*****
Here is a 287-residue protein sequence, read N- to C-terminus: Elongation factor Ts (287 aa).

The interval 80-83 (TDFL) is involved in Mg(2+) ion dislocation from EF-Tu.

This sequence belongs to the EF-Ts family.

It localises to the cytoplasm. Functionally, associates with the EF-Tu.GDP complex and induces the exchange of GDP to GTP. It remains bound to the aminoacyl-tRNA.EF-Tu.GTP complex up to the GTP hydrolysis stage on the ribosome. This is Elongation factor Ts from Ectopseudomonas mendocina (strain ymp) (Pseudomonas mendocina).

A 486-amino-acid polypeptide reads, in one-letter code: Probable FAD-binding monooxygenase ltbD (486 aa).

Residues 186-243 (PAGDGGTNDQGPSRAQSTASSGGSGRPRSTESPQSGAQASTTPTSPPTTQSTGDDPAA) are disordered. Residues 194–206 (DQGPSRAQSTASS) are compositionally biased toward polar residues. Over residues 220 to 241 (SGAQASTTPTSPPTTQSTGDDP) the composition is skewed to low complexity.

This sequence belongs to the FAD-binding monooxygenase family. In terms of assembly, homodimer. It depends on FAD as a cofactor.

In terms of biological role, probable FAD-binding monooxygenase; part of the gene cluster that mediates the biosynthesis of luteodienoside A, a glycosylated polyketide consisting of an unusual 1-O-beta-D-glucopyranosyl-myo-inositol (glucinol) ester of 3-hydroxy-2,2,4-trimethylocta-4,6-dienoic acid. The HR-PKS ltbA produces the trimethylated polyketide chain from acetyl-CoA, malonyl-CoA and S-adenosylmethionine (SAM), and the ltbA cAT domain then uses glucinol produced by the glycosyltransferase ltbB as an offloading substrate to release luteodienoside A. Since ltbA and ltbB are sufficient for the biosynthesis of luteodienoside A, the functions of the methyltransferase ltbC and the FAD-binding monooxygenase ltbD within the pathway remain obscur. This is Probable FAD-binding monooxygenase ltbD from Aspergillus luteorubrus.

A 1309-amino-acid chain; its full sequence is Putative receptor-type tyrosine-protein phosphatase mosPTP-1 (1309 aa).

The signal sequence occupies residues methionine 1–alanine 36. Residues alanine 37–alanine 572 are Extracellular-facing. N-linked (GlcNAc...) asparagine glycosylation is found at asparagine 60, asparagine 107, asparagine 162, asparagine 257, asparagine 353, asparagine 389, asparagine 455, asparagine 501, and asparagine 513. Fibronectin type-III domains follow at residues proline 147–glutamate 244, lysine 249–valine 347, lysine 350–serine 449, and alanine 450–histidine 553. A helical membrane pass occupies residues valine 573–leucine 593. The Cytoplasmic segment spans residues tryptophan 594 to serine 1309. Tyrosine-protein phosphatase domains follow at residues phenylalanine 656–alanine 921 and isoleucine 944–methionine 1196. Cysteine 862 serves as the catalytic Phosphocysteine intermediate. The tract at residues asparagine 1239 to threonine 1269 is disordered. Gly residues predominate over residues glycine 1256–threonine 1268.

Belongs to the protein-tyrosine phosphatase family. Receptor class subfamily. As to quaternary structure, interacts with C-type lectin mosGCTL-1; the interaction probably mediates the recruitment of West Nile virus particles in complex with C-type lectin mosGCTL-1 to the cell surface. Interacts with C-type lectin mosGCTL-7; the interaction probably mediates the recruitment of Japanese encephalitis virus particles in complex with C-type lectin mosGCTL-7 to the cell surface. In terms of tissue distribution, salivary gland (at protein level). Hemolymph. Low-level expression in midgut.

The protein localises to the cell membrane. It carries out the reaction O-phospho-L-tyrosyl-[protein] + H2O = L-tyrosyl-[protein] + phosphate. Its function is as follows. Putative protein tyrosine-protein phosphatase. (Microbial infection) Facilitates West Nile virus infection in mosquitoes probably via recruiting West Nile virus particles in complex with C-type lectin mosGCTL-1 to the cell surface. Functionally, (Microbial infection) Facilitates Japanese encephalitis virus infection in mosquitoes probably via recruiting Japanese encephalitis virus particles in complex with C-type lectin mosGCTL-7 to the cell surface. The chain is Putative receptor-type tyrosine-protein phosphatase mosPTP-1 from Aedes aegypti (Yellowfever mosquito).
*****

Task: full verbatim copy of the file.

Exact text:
Here is a 287-residue protein sequence, read N- to C-terminus: Elongation factor Ts (287 aa).

The interval 80-83 (TDFL) is involved in Mg(2+) ion dislocation from EF-Tu.

This sequence belongs to the EF-Ts family.

It localises to the cytoplasm. Functionally, associates with the EF-Tu.GDP complex and induces the exchange of GDP to GTP. It remains bound to the aminoacyl-tRNA.EF-Tu.GTP complex up to the GTP hydrolysis stage on the ribosome. This is Elongation factor Ts from Ectopseudomonas mendocina (strain ymp) (Pseudomonas mendocina).

A 486-amino-acid polypeptide reads, in one-letter code: Probable FAD-binding monooxygenase ltbD (486 aa).

Residues 186-243 (PAGDGGTNDQGPSRAQSTASSGGSGRPRSTESPQSGAQASTTPTSPPTTQSTGDDPAA) are disordered. Residues 194–206 (DQGPSRAQSTASS) are compositionally biased toward polar residues. Over residues 220 to 241 (SGAQASTTPTSPPTTQSTGDDP) the composition is skewed to low complexity.

This sequence belongs to the FAD-binding monooxygenase family. In terms of assembly, homodimer. It depends on FAD as a cofactor.

In terms of biological role, probable FAD-binding monooxygenase; part of the gene cluster that mediates the biosynthesis of luteodienoside A, a glycosylated polyketide consisting of an unusual 1-O-beta-D-glucopyranosyl-myo-inositol (glucinol) ester of 3-hydroxy-2,2,4-trimethylocta-4,6-dienoic acid. The HR-PKS ltbA produces the trimethylated polyketide chain from acetyl-CoA, malonyl-CoA and S-adenosylmethionine (SAM), and the ltbA cAT domain then uses glucinol produced by the glycosyltransferase ltbB as an offloading substrate to release luteodienoside A. Since ltbA and ltbB are sufficient for the biosynthesis of luteodienoside A, the functions of the methyltransferase ltbC and the FAD-binding monooxygenase ltbD within the pathway remain obscur. This is Probable FAD-binding monooxygenase ltbD from Aspergillus luteorubrus.

A 1309-amino-acid chain; its full sequence is Putative receptor-type tyrosine-protein phosphatase mosPTP-1 (1309 aa).

The signal sequence occupies residues methionine 1–alanine 36. Residues alanine 37–alanine 572 are Extracellular-facing. N-linked (GlcNAc...) asparagine glycosylation is found at asparagine 60, asparagine 107, asparagine 162, asparagine 257, asparagine 353, asparagine 389, asparagine 455, asparagine 501, and asparagine 513. Fibronectin type-III domains follow at residues proline 147–glutamate 244, lysine 249–valine 347, lysine 350–serine 449, and alanine 450–histidine 553. A helical membrane pass occupies residues valine 573–leucine 593. The Cytoplasmic segment spans residues tryptophan 594 to serine 1309. Tyrosine-protein phosphatase domains follow at residues phenylalanine 656–alanine 921 and isoleucine 944–methionine 1196. Cysteine 862 serves as the catalytic Phosphocysteine intermediate. The tract at residues asparagine 1239 to threonine 1269 is disordered. Gly residues predominate over residues glycine 1256–threonine 1268.

Belongs to the protein-tyrosine phosphatase family. Receptor class subfamily. As to quaternary structure, interacts with C-type lectin mosGCTL-1; the interaction probably mediates the recruitment of West Nile virus particles in complex with C-type lectin mosGCTL-1 to the cell surface. Interacts with C-type lectin mosGCTL-7; the interaction probably mediates the recruitment of Japanese encephalitis virus particles in complex with C-type lectin mosGCTL-7 to the cell surface. In terms of tissue distribution, salivary gland (at protein level). Hemolymph. Low-level expression in midgut.

The protein localises to the cell membrane. It carries out the reaction O-phospho-L-tyrosyl-[protein] + H2O = L-tyrosyl-[protein] + phosphate. Its function is as follows. Putative protein tyrosine-protein phosphatase. (Microbial infection) Facilitates West Nile virus infection in mosquitoes probably via recruiting West Nile virus particles in complex with C-type lectin mosGCTL-1 to the cell surface. Functionally, (Microbial infection) Facilitates Japanese encephalitis virus infection in mosquitoes probably via recruiting Japanese encephalitis virus particles in complex with C-type lectin mosGCTL-7 to the cell surface. The chain is Putative receptor-type tyrosine-protein phosphatase mosPTP-1 from Aedes aegypti (Yellowfever mosquito).